The Republican National Committee entered October with just $3.4 million cash in the bank, nearly $10 million less than the Democratic National Committee.
According to a newly filed Federal Election Commission report, the RNC raised just $9.8 million in September, another disappointing month for the committee, which has struggled for months to raise funds under embattled Chairman Michael Steele. By comparison, the DNC raised nearly $17 million last month, a new party record, and ended September with just over $13 million in the bank.
To make up the gap, the RNC took out a $2.5 million loan last month—part of a larger $15 million credit line that GOP officials approved in August. All told, the RNC ended the month with nearly $4.6 million in debts.
In a statement Thursday, RNC spokesman Doug Heye defended the fundraising take, saying it was a decent total for a party that does not have control of either the White House or Congress. He also added that the RNC has raised $4.3 million since Oct. 1. By comparison, the DNC says it has raised $11 million.
The lousy fundraising numbers are sure to add more pressure to Steele, who has been under fire for his management of the RNC this midterm campaign. On Monday, the RNC filed several amended reports with the FEC, clarifying debts that the party had previously misreported. In September, for example, the RNC had originally reported that it ended August with just $1.2 million in debt. But an amended report filed Monday revealed the party had actually ended August with $2.5 million in debt.
Over the summer, RNC Treasurer Randy Pullen accused Steele and his staff of hiding nearly $7 million in debts to make party fundraising reports look better—a charge that RNC officials strongly denied. In turn, Steele and his allies accused Pullen of leaking unflattering stories about the RNC's finances and Steele to the media, which Pullen has denied.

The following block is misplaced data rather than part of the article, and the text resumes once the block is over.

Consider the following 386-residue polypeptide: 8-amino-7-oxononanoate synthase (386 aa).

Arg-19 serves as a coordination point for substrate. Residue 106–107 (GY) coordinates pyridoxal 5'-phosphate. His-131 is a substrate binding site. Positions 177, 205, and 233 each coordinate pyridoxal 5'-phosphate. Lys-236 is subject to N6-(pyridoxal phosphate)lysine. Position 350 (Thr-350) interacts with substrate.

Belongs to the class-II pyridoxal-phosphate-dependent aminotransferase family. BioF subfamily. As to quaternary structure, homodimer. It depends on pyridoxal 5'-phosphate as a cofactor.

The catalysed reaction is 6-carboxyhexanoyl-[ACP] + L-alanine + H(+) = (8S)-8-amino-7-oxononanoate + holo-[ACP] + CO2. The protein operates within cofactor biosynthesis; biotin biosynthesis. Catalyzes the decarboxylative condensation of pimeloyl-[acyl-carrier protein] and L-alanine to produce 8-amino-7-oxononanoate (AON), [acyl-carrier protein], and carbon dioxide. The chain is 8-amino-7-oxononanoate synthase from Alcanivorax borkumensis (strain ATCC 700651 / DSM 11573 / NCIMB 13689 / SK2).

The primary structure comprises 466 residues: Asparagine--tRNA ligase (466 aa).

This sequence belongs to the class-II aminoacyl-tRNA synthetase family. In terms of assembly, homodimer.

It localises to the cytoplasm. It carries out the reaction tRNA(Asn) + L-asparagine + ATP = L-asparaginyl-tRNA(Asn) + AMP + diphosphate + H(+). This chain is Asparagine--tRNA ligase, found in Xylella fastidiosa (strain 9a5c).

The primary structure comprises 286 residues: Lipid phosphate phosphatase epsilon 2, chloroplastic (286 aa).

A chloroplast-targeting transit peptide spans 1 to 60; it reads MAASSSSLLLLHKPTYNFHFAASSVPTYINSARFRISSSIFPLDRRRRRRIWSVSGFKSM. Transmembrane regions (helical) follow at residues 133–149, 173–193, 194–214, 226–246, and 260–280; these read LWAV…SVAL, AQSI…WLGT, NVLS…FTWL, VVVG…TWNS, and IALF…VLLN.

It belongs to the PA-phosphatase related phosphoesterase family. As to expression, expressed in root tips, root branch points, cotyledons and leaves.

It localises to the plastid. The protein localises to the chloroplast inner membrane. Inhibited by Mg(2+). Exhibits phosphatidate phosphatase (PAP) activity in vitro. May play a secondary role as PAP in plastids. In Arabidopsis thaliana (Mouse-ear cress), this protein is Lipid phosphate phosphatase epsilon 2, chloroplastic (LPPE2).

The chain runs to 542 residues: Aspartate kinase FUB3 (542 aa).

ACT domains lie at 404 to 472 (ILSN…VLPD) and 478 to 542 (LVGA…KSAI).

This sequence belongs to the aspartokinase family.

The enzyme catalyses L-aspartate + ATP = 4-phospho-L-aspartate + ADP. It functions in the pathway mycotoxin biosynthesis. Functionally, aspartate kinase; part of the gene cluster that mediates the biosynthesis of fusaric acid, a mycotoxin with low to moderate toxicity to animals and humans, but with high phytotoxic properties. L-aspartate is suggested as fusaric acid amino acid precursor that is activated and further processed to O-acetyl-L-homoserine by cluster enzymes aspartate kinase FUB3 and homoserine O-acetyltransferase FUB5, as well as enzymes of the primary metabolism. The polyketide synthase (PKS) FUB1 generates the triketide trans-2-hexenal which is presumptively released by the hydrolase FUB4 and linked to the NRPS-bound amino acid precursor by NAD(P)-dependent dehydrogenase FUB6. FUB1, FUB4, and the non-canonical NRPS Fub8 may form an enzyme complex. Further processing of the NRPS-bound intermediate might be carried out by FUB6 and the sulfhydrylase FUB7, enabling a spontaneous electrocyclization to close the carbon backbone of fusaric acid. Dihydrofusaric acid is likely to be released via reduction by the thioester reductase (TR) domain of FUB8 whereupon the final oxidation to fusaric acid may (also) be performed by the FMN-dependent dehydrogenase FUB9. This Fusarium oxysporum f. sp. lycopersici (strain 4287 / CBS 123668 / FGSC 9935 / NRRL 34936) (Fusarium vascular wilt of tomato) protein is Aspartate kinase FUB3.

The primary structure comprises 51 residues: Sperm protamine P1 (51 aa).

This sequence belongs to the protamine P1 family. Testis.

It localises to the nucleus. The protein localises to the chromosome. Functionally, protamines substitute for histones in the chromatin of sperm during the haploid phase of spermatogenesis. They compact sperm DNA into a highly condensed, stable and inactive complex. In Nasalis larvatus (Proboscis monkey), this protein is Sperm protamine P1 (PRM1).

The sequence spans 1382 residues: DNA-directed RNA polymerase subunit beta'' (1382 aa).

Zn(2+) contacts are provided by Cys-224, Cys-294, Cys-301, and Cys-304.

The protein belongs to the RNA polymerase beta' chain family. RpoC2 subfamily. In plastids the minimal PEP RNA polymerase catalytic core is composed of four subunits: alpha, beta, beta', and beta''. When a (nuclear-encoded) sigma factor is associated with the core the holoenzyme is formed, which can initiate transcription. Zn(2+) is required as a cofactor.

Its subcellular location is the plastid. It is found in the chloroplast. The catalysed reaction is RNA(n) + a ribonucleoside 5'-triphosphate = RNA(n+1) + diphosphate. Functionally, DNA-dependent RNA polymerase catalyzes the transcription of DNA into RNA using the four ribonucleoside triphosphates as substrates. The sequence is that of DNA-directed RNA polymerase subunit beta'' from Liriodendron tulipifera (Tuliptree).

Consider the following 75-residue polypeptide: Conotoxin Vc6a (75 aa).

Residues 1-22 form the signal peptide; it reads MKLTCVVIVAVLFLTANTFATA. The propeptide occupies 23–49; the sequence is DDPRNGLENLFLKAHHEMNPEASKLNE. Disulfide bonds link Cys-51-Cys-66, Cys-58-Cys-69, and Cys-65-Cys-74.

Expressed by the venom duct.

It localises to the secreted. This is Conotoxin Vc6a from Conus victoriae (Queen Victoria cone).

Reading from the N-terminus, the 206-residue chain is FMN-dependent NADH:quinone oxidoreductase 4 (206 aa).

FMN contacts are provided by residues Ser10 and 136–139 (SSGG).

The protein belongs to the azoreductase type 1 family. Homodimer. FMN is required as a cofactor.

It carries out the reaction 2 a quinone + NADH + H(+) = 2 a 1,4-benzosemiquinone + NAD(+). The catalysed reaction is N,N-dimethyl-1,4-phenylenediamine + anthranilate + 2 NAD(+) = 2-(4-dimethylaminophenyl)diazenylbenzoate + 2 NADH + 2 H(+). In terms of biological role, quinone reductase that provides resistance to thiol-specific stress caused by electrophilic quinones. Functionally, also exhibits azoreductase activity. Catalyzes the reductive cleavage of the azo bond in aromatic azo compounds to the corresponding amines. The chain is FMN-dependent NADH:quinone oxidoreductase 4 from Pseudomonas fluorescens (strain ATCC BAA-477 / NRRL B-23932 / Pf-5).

As the Hotline's Reid Wilson reports, the bickering between Pullen and Steele hasn't stopped. On the heels of the amended reports, Steele allies have been pointing reporters to nearly $43,000 in party reimbursements to Pullen this election cycle. The costs were mostly for flights between Arizona and D.C., where Pullen travels to review the RNC's monthly FEC reports.
Pullen has insisted the costs were justified, telling Wilson that he has never purchased a first-class ticket, flown on a private jet or taken a limo—all digs at Steele, who has been criticized by RNC members for doing all those things on the party dime. "I think my expenses are less than one month's rental of the Fire Pelosi bus," Pullen said, referring to Steele's recent bus tour, which has also been questioned by GOP officials.
Steele, who will make a rare appearance on "Meet the Press" this Sunday, has defended his RNC tenure and hinted that he plans to run for another two-year term next year.
But rumors persist that he will face a challenge from former Minnesota Sen. Norm Coleman, who first voiced his interest in the job over the summer.
(Photo of Steele: Mark Wilson/Getty Images)